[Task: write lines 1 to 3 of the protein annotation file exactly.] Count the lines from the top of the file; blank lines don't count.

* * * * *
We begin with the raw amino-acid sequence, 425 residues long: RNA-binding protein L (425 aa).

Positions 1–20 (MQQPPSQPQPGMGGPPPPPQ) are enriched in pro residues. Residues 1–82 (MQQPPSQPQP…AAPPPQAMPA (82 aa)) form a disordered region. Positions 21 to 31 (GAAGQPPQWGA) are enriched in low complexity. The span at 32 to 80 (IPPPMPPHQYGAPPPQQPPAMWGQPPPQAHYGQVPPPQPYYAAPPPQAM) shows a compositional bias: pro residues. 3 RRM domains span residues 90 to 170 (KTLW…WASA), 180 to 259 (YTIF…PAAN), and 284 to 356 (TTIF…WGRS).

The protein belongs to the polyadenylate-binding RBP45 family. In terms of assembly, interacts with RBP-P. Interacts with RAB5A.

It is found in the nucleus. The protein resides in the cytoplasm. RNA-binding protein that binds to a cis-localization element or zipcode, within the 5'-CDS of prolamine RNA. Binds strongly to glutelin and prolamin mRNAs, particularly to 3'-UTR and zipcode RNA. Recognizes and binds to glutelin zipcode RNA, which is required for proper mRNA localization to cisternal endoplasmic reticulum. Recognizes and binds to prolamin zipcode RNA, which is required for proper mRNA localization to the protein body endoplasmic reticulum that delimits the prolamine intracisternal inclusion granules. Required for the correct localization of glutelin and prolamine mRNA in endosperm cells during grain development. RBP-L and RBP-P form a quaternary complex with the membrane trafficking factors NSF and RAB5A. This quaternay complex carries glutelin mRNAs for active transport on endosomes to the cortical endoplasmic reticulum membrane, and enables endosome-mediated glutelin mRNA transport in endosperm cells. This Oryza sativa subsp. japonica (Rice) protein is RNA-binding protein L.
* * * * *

We begin with the raw amino-acid sequence, 425 residues long: RNA-binding protein L (425 aa).

Positions 1–20 (MQQPPSQPQPGMGGPPPPPQ) are enriched in pro residues. Residues 1–82 (MQQPPSQPQP…AAPPPQAMPA (82 aa)) form a disordered region. Positions 21 to 31 (GAAGQPPQWGA) are enriched in low complexity. The span at 32 to 80 (IPPPMPPHQYGAPPPQQPPAMWGQPPPQAHYGQVPPPQPYYAAPPPQAM) shows a compositional bias: pro residues. 3 RRM domains span residues 90 to 170 (KTLW…WASA), 180 to 259 (YTIF…PAAN), and 284 to 356 (TTIF…WGRS).

The protein belongs to the polyadenylate-binding RBP45 family. In terms of assembly, interacts with RBP-P. Interacts with RAB5A.